I don’t think I’m the only person to switch off whenever I hear about the next new thing in the post-dubstep synthpop alternative dance genre. Well call me a hypocrite, because here is one of those bands. And believe me when I say these guys really are worth a minute in your headphones.
If you’ve only heard one of the three or so singles preceding the album, you’ll know what I’m talking about. Their name is a fitting one; there’s a certain sense of perfection surrounding this Canadian duo’s music. They seem to be striving for an aesthetic, merging all the purest elements of current dance music and condensing it into an organic, crystalline liquid.
One of the distinguishing marks of Purity Ring is Megan James’ shimmering vocals and enigmatic lyrics. For my part, I’ve yet to hear someone sing the line ‘I will relentlessly shame myself’, and still keep their dignity. Pairing this with Corin Roddick’s flawless production and well-placed beats makes for a powerful yet delicate sound. It’s the nexus of this balance that elevates Purity Ring from the dregs surrounding the genre they work within.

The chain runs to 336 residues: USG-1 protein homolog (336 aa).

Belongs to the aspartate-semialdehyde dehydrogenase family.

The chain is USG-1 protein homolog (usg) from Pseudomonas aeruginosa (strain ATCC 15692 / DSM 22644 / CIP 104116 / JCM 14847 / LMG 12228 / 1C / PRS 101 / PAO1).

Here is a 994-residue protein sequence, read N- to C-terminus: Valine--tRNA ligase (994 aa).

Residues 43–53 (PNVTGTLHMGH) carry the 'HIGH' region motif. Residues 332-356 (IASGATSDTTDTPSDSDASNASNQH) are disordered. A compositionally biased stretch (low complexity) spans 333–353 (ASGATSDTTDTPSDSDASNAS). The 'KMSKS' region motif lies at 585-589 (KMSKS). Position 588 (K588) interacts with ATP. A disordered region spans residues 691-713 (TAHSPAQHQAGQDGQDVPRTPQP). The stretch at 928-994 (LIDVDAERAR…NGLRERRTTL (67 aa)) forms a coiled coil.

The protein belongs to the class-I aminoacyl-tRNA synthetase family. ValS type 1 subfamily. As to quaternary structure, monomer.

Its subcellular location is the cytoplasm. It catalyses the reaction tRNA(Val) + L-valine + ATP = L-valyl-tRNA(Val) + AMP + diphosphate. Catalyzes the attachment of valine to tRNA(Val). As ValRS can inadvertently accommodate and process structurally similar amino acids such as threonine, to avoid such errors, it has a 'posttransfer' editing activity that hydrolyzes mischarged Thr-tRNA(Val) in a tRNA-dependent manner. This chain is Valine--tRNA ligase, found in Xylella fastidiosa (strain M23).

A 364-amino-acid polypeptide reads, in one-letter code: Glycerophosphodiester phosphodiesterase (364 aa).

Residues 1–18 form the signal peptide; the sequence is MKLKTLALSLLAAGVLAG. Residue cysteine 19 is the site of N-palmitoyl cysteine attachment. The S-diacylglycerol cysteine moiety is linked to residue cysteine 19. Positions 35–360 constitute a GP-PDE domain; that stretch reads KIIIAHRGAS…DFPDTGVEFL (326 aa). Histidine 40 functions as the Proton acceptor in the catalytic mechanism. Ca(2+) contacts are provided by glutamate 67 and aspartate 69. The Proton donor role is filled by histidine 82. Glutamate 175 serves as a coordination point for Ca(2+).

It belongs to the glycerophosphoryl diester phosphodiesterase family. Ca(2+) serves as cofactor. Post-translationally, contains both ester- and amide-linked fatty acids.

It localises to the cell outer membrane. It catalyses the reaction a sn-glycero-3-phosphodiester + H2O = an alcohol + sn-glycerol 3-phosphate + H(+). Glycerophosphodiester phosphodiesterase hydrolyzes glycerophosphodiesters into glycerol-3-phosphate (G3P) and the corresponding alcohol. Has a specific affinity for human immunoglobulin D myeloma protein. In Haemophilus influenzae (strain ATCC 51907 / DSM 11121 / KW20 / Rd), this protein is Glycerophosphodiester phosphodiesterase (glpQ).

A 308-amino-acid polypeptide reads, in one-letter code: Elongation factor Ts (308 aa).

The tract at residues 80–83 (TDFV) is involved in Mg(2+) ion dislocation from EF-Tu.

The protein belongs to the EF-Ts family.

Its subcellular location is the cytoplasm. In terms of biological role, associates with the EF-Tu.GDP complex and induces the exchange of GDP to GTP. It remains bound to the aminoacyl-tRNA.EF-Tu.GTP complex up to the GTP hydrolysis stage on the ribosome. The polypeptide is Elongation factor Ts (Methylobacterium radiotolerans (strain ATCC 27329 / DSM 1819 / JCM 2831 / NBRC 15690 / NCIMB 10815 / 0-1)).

Shrines rises and falls from the cloudy summits of “Fineshrine” to the murky “Cartography” and troubled “Obedear”. Resigning themselves to neither a poppy nor a dark sound, Purity Ring’s only misstep is on “Grandloves” with the intrusion of guest vocals from Young Magic’s Isaac Emmanuel. His whiny voice only fails to impress when paired closely with James’.
In essence – Shrines is not just another dance album sold on one good single. The music is original, lucid and just downright good. It’s hard to think of a better word to describe it. Expect to find this on more than one end-of-year list, and expect people to not stop talking about it too.By Chris Bennigsen